Novel E-Mobility Grid Model (NEMO) will gear up European electricity networks for influx of electric vehicles

January 18, 2013 // By Julien Happich
A European consortium, consisting of DNV KEMA, Fraunhofer ISE, EMD International, RAH and RFVV, has begun an EU funded project to develop modelling and simulation tools for optimally integrating electrical vehicles (EVs) into electricity networks.

The project, Novel E-Mobility Grid Model (NEMO), plays a key role in the further development of electric mobility in Europe and will be an important element in the further development of smart grids.

The number of electric vehicles (EVs) in Europe is rapidly rising, but there is serious concern over the existing electricity infrastructure's capacity to accommodate the associated dramatic growth in electricity demand. As charging spots and stations connect to the existing grid, the NEMO project has been set-up to support European grid operators and service providers in assessing the impact of EVs on the power grid, and to evaluate possible solutions such as grid extension or load management.

NEMO has been commissioned by the European Union's ERA-NET Plus initiative, Electromobility+, which aims to create a sustainable framework for electro-mobility in Europe.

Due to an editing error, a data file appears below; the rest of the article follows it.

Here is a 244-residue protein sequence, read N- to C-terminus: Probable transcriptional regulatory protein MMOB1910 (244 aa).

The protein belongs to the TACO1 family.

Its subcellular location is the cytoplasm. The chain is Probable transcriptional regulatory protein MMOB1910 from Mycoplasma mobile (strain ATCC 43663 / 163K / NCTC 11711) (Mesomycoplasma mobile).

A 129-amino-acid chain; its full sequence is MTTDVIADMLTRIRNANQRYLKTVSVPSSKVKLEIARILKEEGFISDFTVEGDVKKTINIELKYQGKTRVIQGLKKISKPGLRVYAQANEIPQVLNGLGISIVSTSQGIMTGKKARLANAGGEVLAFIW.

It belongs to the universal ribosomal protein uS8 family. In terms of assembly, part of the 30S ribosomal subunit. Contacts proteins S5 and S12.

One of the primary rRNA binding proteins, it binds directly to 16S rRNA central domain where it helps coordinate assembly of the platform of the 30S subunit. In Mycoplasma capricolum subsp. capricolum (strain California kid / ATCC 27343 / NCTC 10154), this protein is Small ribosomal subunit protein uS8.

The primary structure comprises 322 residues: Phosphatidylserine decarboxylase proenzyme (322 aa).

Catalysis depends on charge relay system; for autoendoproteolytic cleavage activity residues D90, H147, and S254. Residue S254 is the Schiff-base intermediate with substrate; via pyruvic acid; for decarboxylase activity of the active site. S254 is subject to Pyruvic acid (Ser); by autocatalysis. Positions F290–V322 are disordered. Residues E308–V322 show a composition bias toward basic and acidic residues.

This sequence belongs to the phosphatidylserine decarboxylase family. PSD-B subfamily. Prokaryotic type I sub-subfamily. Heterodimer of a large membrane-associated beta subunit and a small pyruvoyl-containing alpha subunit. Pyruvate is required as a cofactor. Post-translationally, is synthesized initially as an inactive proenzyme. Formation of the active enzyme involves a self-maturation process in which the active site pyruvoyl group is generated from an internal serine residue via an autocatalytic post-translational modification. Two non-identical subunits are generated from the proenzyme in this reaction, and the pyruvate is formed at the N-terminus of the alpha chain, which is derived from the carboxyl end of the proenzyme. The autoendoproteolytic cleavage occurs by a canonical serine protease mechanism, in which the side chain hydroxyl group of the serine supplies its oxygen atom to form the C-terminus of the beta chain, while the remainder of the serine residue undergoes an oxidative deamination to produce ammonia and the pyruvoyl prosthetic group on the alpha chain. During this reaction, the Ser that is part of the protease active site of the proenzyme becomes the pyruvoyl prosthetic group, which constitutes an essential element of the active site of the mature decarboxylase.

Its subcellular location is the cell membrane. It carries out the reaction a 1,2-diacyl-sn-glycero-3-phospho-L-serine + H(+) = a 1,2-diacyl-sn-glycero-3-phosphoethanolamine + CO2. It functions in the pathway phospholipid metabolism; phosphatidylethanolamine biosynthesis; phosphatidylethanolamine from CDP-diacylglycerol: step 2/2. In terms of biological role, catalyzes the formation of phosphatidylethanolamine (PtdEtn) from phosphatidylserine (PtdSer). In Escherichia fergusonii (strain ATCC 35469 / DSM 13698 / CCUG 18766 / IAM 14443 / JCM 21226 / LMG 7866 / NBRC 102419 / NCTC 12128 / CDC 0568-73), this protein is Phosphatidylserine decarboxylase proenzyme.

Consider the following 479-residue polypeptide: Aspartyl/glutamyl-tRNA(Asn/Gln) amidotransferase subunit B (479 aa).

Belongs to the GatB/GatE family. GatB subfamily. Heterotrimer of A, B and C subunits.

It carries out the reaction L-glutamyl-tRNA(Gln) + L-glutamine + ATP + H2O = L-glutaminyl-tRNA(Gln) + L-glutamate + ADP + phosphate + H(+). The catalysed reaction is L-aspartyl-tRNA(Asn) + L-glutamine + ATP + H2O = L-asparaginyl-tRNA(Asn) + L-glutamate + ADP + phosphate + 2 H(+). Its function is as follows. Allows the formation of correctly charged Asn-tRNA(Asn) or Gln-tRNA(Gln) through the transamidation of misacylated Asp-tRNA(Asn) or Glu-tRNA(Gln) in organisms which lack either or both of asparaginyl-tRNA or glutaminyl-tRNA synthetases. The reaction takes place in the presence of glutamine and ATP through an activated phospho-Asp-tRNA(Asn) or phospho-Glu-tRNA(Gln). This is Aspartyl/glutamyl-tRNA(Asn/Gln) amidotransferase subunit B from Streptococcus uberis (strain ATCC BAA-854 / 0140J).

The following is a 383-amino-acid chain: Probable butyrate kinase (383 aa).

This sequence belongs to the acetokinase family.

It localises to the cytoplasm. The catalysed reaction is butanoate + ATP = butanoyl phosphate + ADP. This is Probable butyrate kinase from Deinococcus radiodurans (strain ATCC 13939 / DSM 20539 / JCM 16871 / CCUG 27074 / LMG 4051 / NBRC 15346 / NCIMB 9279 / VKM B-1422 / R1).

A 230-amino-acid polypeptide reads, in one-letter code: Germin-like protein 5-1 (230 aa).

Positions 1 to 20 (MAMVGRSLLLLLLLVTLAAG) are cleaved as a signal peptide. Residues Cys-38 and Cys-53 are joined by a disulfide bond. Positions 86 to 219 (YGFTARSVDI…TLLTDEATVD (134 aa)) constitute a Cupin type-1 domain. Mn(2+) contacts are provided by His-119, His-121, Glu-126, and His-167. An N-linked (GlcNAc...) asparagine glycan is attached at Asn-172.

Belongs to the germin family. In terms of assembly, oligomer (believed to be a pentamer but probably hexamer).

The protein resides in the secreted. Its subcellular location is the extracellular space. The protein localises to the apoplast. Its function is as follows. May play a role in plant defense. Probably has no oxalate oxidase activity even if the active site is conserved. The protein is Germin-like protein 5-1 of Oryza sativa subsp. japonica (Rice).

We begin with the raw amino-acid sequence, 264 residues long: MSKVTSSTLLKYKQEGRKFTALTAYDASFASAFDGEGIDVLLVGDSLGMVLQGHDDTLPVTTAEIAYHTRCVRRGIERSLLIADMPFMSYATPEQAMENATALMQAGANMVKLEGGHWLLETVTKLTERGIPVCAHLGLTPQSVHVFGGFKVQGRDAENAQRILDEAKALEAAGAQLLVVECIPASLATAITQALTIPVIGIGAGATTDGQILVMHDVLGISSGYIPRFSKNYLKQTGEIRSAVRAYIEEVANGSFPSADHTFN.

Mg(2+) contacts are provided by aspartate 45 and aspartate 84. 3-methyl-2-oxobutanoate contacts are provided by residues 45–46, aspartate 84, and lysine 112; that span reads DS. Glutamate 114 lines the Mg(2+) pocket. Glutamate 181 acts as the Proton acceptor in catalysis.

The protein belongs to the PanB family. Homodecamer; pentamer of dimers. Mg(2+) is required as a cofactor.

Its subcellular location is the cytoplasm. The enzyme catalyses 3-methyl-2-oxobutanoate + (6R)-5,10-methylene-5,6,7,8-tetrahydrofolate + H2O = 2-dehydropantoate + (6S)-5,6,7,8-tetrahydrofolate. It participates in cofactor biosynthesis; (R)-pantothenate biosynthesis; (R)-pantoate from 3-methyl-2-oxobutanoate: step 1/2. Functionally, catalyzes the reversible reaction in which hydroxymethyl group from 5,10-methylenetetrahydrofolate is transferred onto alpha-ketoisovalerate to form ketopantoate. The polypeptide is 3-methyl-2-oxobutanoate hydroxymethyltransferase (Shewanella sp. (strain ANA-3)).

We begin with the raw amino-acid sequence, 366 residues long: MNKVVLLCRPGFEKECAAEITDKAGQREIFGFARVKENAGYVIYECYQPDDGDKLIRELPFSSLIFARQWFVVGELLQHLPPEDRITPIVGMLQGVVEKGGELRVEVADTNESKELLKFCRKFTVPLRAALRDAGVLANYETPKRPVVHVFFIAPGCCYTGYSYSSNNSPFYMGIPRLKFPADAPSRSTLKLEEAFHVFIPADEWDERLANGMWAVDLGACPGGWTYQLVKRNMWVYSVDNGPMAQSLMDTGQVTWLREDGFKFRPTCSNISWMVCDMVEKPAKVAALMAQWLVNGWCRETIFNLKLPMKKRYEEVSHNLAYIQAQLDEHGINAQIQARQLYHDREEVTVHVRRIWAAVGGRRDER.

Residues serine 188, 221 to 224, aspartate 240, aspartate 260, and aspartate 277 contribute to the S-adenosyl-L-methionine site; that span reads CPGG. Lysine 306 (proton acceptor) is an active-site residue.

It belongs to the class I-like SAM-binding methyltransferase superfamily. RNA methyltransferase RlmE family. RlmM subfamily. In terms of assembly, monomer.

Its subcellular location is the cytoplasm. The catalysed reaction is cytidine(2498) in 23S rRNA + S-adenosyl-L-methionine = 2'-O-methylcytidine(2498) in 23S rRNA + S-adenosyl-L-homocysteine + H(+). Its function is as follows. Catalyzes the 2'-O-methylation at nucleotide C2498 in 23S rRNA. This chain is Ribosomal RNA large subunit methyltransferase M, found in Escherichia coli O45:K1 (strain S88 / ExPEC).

The consortium will develop a NEMO simulation and optimization tool suite based on the existing complementary simulation tools PLATOS, SimTOOL and energyPRO, which were each developed by the respective NEMO core partners DNV KEMA, Fraunhofer ISE and EMD. The simulation tools combine to address both market-oriented and technical problems that may result from the predicted influx of EVs on the electricity grid, such as identifying grid constraints in the network or determining the optimal use of available electricity generators.


“Our three tools will be further extended and integrated into one single tool suite to assess the impact of a large volume of EVs on both the electricity network and energy markets in its entirety. The combined project team will be able to offer cooperative services that none of the partners could offer individually”, explains Dr Martijn Huibers, NEMO project coordinator at DNV KEMA.

The project team aims to enable the exchange of simulation data between the models of each tool. In order to achieve this, the NEMO tool suite will have to be designed specifically for interoperability in order to facilitate data exchange, and advanced versions